It's finally happened. Our bodies can now become one with the game controller.
A stretchy, skin-like controller created by materials scientists at Seoul National University promises to turn a forearm into a touchpad for gaming, playing music, and scrawling notes that appear on a computer screen.
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The team, led by researcher Chong-Chan Kim along with Jeong-Yun Sun, a professor of materials science and engineering, imagines a future where we ditch brittle electrodes for soft, biocompatible technology. No more stiff touch panels for human-computer interactions. So they got to work on a transparent hydrogel one.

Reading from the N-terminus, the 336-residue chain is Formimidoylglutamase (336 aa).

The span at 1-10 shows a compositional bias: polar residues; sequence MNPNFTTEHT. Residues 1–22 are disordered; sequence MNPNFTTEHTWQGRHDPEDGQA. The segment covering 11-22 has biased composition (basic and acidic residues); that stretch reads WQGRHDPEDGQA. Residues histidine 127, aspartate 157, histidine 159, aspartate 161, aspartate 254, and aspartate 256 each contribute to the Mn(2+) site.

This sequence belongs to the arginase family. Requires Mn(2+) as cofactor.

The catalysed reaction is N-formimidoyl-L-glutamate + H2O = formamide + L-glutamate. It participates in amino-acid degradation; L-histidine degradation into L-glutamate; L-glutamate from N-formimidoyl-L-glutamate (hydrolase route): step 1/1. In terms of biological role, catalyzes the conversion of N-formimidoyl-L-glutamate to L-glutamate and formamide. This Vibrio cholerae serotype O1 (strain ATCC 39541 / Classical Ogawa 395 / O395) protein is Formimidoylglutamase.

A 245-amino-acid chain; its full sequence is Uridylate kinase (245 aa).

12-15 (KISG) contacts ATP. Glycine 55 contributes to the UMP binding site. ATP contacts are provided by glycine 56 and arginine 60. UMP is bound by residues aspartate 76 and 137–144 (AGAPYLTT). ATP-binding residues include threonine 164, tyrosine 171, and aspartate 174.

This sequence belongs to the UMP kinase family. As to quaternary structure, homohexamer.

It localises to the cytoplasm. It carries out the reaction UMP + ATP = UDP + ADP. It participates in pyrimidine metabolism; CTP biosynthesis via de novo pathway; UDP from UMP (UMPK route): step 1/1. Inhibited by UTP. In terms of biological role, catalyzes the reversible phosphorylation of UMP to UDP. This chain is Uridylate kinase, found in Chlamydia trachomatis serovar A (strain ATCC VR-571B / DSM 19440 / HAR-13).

They developed the panel using a hydrogel made from polyacrylamide, which is a water-soluble acrylic resin, and lithium chloride salts that act like a conductor. Electrodes on both ends of the panel create a uniform electrostatic field. Pressing on it closes the circuit, allowing the current to flow to the touch point.
Current meters at each corner pick up the signals and transmit them to a separate controller board that connects to a computer, the scientists report in the current issue of Science (abstract).
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